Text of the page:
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Fire Risk Increasing

The green of spring is rapidly turning into the brown of summer. And, unfortunately, many areas are being turned into fire-blackened lands.

Public land managers in the western states have begun issuing fire restrictions. Many homes are located in the "wildlands-urban interface" area and are at risk from fire. Many recreation activities are conducted in areas affected by fire danger. Please do your part in reducing the risk to our public lands and ensuring the safety of yourself and others. Check with your local Forest Service Ranger District or Bureau of Land Management Field Office for the latest information on fire precautions and restrictions in your area.

For the latest fire information:

National Interagency Fire Center - http://www.nifc.gov/fire_info/nfn.htm


  • Report the fire immediately using 911. Be prepared to give the exact location of the fire, approximate size, and anything that might be threatened in its path.
  • Do not try to fight a wildfire unless trained to do so.
  • Parking along roads to watch a wildfire can interfere with firefighting efforts, especially if there is aircraft trying to drop retardant in the area or an evacuation is taking place. Also, firefighters often use roads and natural barriers to burn out ahead of the fire.
  • Prepare your home now, before there's smoke in the air. There are simple steps a homeowner can take that will greatly improve the home's chances of survival during a wildfire. Creating a Survivable Space around your home will also give firefighters a safe area they need to defend your home.Another potentially risky situation for the public and firefighters is when an evacuation occurs. In these situations, emergency vehicles are trying to get in while residents are trying to get out and emotions are high. The purpose of evacuation is to protect people from life-threatening situations. To avoid the confusion that usually goes with an evacuation it is best to be prepared.
Some tips to plan ahead follow:


  • Evacuate all family members, as well as pets.
  • Contact a friend or relative and relay your plans.
  • Make sure family members are aware of the prearranged meeting place.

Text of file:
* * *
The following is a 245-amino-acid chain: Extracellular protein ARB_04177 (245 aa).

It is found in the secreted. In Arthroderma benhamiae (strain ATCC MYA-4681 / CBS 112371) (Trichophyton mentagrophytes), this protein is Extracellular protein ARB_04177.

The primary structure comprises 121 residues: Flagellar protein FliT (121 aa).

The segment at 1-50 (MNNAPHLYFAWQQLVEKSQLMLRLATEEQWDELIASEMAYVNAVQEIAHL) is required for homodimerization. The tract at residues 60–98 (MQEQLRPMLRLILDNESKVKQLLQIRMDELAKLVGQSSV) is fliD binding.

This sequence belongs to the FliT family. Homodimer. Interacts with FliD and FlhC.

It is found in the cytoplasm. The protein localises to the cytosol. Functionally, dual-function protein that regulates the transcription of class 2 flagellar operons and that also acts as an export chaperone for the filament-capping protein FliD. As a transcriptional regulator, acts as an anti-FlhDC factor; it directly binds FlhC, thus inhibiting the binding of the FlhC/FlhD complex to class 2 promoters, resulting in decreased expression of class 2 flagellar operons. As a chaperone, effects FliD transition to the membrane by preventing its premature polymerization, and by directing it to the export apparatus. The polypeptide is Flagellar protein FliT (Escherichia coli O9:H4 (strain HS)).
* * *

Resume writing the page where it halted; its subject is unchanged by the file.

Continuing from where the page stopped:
• Tune into a local radio station and listen for instructions.
  • Place vehicles in the garage, have them pointing out, and roll up windows.
  • Place valuable papers, medications, and mementos in the car.
  • Close the garage door, but leave it unlocked. If applicable, disconnect the electric garage door opener so that the door can be opened manually.
  • Wear only cotton or wool clothes. Proper attire includes long pants, long sleeved shirt or jacket, and boots.
  • Close all exterior vents.
  • Fill bathtubs, sinks, and other containers with water. Outside, do the same with garbage cans and buckets. Remember that the water heater and toilet tank are available sources of water.
  • Close all exterior doors and windows.
  • Close all interior doors.
  • Open the fireplace damper, but place the screen over the hearth to prevent sparks and embers from entering the house.
  • Leave a light on in each room.
  • Remove lightweight and/or non-fire resistant curtains and other combustible materials from around windows.
  • If available, close fire resistant drapes, shutters, or blinds. Attach pre-cut plywood panels to the exterior side of windows and glass doors.
  • Turn off all pilot lights,
  • Move overstuffed furniture (e.g., couches, easy chairs, etc.) to center of the room.


  • Keep wood-shake or shingle roofs moist by spraying water. Do not waste water. Consider placing a lawn sprinkler on the roof if water pressure is adequate. Do not turn on until burning embers begin to fall on the roof.
  • Prop a ladder against the house so firefighters have easy access to the roof.
  • Make sure that all garden hoses are connected to faucets and attach a nozzle set on “spray.”
  • Place combustible patio furniture in the house or garage.
  • Shut off propane at the tank or natural gas at the meter
  • Continually check the roof and attic for embers, smoke or fire.
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